Innovation: Ionospheric Scintillations

April 1, 2012By
FIGURE 1 Global occurrence characteristics of scintillation. (Figure courtesy of P. Kintner)

How Irregularities in Electron Density Perturb Satellite Navigation Systems
In this month’s column, the international Satellite-Based Augmentation Systems Ionospheric Working Group presents an abridged version of their recently completed white paper on the effect of ionospheric scintillations on GNSS and the associated augmentation systems. read more

Innovation: GNSS Antennas and Humans

February 1, 2012By
FIGURE 6. Gain pattern of the patch antenna as measured by the measured C/N0 at all elevation angles as a function of antenna distance from body. Elevation angles [0º, 90º] have azimuths [180º, 360º], while elevation angles [90º, 180º] have azimuths [0º, 180º].

A Study of Their Interactions
A team of researchers from The University of Calgary report on tests conducted on two different types of GPS antennas operated in the vicinity of a human phantom — an artificial body with similar electromagnetic properties as that of a real human. read more

Innovation: Know Your Enemy

January 1, 2012By

Signal Characteristics of Civil GPS Jammers
GPS jamming is a continuing threat. A detailed understanding of how the available jammers work is necessary to judge their effectiveness and limitations. A team of researchers from Cornell University and the University of Texas at Austin reports on their analyses of the signal properties of 18 commercially available GPS jammers. read more

Innovation: Digging into GPS Integrity

November 1, 2011By

Charting the Evolution of Signal-in-Space Performance by Data Mining 400,000,000 Navigation Messages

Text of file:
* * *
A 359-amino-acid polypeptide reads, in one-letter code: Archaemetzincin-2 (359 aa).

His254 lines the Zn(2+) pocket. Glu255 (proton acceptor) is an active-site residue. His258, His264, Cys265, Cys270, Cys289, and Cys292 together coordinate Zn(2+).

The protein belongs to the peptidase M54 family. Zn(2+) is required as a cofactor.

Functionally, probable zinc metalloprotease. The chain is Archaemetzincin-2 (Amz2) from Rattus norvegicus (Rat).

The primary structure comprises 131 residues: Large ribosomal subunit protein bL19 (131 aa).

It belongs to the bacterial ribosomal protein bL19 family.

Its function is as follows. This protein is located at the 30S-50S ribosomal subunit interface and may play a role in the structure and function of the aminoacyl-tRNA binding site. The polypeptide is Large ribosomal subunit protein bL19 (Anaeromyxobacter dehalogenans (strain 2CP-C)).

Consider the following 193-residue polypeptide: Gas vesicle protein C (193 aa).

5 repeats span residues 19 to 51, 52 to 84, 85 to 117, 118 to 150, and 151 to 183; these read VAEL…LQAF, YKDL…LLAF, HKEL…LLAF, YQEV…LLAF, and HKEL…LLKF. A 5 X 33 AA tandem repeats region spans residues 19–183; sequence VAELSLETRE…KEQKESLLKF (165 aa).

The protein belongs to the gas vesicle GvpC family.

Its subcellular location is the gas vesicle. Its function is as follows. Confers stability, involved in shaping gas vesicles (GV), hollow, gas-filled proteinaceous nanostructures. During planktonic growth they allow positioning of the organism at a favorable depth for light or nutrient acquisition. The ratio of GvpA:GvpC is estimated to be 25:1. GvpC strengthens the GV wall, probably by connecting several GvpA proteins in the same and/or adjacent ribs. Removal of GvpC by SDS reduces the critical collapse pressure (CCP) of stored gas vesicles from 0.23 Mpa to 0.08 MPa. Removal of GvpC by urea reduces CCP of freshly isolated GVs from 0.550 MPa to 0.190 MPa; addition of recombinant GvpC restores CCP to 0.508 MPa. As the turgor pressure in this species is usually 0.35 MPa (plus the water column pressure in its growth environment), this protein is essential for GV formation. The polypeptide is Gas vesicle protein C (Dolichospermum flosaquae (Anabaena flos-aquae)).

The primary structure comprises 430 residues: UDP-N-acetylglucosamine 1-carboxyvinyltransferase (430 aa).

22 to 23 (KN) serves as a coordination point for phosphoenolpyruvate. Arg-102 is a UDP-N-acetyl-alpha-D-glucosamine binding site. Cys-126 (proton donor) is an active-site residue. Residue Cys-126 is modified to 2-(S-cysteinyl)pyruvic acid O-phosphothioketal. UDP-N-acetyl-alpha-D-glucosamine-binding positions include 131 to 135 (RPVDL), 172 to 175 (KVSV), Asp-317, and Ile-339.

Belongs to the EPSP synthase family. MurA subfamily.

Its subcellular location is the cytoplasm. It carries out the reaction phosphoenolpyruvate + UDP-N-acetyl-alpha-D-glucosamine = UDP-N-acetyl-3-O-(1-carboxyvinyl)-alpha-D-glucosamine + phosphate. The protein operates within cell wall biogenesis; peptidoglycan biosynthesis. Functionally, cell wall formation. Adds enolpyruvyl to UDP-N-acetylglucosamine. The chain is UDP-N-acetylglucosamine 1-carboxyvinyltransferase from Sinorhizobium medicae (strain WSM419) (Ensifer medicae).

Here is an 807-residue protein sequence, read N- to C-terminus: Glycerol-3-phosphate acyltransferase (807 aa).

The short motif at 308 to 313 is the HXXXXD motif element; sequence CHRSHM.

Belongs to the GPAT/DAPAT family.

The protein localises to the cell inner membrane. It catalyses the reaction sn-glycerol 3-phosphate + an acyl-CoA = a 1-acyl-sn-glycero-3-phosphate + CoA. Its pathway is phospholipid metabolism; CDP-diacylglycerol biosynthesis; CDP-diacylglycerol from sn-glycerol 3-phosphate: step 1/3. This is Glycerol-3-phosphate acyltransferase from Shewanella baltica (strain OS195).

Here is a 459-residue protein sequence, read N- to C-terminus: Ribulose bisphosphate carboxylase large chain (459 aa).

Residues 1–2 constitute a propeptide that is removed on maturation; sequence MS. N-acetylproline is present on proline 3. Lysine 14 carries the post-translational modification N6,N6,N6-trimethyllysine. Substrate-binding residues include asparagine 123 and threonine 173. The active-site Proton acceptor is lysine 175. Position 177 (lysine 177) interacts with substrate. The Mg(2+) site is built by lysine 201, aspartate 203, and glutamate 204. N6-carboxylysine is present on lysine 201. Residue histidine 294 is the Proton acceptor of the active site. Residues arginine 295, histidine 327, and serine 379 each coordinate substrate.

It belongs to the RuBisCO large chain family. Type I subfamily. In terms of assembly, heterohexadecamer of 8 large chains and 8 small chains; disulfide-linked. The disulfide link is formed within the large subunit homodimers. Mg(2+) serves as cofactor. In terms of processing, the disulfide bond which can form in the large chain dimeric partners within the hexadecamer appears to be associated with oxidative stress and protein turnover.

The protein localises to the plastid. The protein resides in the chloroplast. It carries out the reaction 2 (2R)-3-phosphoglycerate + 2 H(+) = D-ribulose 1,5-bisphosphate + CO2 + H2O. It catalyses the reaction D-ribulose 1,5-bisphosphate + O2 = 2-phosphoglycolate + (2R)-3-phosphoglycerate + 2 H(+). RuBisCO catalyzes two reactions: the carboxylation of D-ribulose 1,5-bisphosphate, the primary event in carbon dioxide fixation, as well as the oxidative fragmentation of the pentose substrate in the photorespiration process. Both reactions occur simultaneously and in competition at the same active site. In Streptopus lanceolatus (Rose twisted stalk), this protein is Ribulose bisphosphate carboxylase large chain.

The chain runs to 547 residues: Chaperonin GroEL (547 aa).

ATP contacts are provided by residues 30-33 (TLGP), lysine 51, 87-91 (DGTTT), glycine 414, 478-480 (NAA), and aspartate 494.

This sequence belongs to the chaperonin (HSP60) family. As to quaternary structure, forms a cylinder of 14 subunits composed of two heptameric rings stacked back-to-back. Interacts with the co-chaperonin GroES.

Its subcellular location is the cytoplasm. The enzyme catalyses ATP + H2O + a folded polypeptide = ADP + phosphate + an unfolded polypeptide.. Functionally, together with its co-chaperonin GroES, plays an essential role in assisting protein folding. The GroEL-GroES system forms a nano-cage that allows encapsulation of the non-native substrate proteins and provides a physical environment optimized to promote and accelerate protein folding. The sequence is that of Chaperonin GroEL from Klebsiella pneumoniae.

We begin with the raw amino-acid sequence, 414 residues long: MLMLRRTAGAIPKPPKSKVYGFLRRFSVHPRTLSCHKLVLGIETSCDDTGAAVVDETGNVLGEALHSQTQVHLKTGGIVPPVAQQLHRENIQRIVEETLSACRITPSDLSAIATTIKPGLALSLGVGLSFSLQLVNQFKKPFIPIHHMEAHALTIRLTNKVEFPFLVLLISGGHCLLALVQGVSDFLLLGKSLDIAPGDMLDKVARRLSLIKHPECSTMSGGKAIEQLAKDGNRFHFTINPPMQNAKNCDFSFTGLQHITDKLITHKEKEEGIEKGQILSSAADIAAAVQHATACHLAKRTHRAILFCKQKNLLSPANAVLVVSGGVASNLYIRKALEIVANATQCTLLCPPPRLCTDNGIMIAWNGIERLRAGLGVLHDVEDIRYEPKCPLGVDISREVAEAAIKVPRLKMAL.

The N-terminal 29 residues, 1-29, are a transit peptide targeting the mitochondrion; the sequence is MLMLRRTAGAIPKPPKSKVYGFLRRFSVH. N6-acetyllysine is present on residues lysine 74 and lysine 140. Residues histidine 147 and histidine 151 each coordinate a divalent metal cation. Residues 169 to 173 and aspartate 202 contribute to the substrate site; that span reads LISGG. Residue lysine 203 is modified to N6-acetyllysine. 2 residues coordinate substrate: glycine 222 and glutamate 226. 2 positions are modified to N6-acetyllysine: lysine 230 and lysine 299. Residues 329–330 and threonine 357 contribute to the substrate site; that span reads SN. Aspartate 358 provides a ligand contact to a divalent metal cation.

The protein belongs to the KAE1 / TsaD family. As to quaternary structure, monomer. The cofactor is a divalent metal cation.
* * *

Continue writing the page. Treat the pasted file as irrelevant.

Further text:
There are four important requirements of any navigation system: accuracy, availability, continuity, and integrity. In this month’s column we take a look at one particular aspect of GPS integrity: that of the signal in space and find out how trustworthy is the satellite ephemeris and clock information in the broadcast navigation message. read more

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Innovation: Filling in the Gaps

October 1, 2011By

Improving Navigation Continuity Using Parallel Cascade Identification
To reliably navigate with fewer than four satellites, GPS pseudoranges needs to be augmented with measurements from other sensors, such as a reduced inertial sensor system or RISS. What is the best way to combine the RISS measurements with the GPS measurements? The classic approach is to integrate the measurements in a conventional tightly coupled Kalman filter. But in this month’s column, we look at how a mathematical procedure called parallel case identification can improve the Kalman filter’s job, when navigating with three, two, one, or even no GPS satellites. read more

Innovation: The Right Attitude

September 1, 2011By

Experimenting with GPS on Board High-Altitude Balloons
In this month’s column, we look at how a team of Dutch and Japanese researchers is using GPS to determine the attitude of a payload launched from a high-altitude balloon. read more

Innovation: Multipath Minimization Method

July 1, 2011By

Mitigation Through Adaptive Filtering for Machine Automation Applications
Multipath is real and omnipresent, a detriment when GPS is used for positioning, navigation, and timing. The authors look at a technique to reduce multipath by using a pair of antennas on a moving vehicle together with a sophisticated mathematical model. This reduces the level of multipath on carrier-phase observations and thereby improves the accuracy of the vehicle’s position. read more

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Innovation: MBOC Signal Options

June 1, 2011By

Performance of Multiplexed Binary Offset Carrier Modulations for Modernized GNSS Systems
A candidate for modernized GNSS civil signals in the L1/E1 band was BOC(1,1), a binary-offset-carrier signal with a "split spectrum" that has negligible impact on the existing GPS signals. However, a signal with better acquisition capabilities and improved multipath performance (while still compatible with the existing GPS signals) is a multiplexed BOC modulation, MBOC(6,1,1/11). The MBOC spectrum can be achieved by following one of several different signal-construction paths with some resulting differences in how a receiver tracks the signal and its associated performance. read more

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